Europeans are becoming more enthusiastic about migration within Europe, but they remain generally hostile to immigration from outside Europe.
The 88th Eurobarometer survey, published in December 2017, finds that most Europeans (64 percent) have a positive opinion about immigration coming from other EU countries. In May 2015, as recently noted by the think-tank Bruegel, “51% of persons asked had a ‘very’ or ‘somewhat’ positive view of intra-EU immigration. 40 percent expressed a ‘very’ or ‘somewhat’ negative view, while 9 percent had no opinion. Since then, support for intra-EU immigration has continued to climb”.
According to Bruegel this means that “more than two-thirds of European citizens have a positive view of the free movement of people within the EU”. This feeling is shared across almost all European countries – even the UK, committed to leaving the EU – with the only exception being Cyprus, where 50 percent of residents think the opposite.
These figures appear upbeat, but must be compared to those concerning the perception of immigration from outside the EU (as shown in the second graphic). It is clear that the overwhelming majority of Europeans have a generally negative view of foreigners from outside the EU. Only three countries – Slovakia, Cyprus and Italy – have a generally negative view of all foreigners, whether or not they come from the EU.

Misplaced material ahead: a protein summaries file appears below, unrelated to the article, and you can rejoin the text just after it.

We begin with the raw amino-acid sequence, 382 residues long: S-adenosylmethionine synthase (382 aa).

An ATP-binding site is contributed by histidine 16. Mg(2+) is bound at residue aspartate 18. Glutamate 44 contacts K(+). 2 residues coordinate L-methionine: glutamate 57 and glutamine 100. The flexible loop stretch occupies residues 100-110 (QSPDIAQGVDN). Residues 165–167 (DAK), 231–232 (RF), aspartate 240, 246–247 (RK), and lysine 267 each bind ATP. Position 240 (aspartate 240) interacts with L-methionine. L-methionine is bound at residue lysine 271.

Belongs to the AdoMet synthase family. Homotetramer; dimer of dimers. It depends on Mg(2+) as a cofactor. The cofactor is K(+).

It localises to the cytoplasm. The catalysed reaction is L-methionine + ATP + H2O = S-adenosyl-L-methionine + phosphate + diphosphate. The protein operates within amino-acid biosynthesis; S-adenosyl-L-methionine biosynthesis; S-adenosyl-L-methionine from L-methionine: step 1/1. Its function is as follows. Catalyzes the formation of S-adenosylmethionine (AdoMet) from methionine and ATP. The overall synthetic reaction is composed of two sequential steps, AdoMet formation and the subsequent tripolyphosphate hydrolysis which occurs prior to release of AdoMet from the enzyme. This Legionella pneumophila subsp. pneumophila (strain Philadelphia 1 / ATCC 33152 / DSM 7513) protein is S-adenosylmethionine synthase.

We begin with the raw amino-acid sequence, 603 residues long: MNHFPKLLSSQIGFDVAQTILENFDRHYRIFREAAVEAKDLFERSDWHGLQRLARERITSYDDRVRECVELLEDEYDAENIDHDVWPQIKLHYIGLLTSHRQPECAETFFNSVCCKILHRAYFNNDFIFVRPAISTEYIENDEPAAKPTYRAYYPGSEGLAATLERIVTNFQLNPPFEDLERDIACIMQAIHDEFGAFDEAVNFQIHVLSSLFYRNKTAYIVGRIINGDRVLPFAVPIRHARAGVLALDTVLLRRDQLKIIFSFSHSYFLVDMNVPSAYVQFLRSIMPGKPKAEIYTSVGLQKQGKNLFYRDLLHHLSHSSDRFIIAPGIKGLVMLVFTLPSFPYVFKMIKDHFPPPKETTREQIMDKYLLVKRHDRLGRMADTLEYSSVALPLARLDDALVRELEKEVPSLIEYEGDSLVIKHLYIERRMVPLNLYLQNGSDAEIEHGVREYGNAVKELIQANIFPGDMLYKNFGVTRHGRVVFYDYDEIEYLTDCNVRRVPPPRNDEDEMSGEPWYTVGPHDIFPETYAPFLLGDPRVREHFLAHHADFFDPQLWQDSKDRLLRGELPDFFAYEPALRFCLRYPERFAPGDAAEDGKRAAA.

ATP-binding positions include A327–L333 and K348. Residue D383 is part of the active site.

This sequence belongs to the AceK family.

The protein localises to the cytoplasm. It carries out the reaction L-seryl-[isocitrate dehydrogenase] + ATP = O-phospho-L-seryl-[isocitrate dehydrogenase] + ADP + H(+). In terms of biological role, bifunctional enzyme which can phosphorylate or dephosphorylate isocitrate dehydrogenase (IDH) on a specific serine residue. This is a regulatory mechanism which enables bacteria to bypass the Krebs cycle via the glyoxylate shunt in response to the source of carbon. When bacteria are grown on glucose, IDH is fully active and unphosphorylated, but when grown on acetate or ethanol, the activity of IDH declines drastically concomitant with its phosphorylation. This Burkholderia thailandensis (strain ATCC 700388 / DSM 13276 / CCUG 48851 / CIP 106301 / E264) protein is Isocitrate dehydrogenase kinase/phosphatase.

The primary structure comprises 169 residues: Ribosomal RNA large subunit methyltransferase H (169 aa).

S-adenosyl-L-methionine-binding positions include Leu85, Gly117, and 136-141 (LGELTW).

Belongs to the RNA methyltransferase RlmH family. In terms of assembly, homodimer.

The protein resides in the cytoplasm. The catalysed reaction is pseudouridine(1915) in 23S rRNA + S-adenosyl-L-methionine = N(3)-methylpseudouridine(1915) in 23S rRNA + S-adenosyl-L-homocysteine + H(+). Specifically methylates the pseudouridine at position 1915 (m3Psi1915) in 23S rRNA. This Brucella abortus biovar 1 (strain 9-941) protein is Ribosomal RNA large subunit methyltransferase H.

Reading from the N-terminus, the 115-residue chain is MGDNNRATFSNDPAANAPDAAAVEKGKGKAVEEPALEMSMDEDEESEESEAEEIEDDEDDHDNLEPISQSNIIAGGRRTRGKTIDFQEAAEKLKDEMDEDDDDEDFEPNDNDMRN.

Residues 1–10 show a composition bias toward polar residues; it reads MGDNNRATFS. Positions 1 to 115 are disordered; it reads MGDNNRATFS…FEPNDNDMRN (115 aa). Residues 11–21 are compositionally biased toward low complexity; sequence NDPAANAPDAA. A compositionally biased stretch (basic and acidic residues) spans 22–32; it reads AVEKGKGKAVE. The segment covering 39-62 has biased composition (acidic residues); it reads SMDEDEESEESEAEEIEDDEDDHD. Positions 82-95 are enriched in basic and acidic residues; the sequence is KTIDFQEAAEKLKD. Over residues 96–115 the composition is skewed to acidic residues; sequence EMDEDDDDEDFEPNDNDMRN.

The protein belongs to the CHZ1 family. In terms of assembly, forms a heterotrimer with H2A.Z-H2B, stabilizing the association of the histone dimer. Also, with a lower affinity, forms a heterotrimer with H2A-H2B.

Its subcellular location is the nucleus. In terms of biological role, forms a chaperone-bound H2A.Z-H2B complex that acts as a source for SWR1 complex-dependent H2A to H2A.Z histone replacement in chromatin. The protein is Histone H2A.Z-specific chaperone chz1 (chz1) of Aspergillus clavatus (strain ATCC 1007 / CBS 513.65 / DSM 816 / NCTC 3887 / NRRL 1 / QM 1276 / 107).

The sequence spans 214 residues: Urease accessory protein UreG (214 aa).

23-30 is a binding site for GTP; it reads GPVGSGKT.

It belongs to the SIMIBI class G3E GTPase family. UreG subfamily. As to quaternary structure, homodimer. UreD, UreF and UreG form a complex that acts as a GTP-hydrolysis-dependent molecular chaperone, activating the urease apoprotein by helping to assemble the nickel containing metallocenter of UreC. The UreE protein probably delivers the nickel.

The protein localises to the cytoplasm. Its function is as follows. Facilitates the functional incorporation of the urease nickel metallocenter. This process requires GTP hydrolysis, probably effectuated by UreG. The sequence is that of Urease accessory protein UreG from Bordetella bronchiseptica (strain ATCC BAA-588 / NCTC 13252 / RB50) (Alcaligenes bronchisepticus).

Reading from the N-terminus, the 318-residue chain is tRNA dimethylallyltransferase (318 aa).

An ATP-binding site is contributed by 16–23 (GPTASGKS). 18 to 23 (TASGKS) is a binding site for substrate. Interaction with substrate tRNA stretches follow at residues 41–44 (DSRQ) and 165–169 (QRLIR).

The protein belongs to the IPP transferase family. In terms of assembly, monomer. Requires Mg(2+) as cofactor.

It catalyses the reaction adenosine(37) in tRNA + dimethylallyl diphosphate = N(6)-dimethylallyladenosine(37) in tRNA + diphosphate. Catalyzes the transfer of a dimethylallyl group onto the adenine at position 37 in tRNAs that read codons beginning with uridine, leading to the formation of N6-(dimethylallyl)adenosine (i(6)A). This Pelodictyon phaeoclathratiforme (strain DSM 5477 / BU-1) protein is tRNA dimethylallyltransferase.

“Luxemburgers, Irish and Swedes are the most favorable to intra-EU migrations, and they also remain relatively supportive of extra-EU immigration. More than half of Spanish, Portuguese and British citizens also support extra-EU immigration. […] Conversely, support is very weak in certain countries of central and eastern Europe (Czechia, Slovakia, Latvia, Hungary and Estonia)”, notes the Brussels research institute. It adds that this perception of extra-EU immigration did not deteriorate during the refugee crisis, remaining more or less stable.
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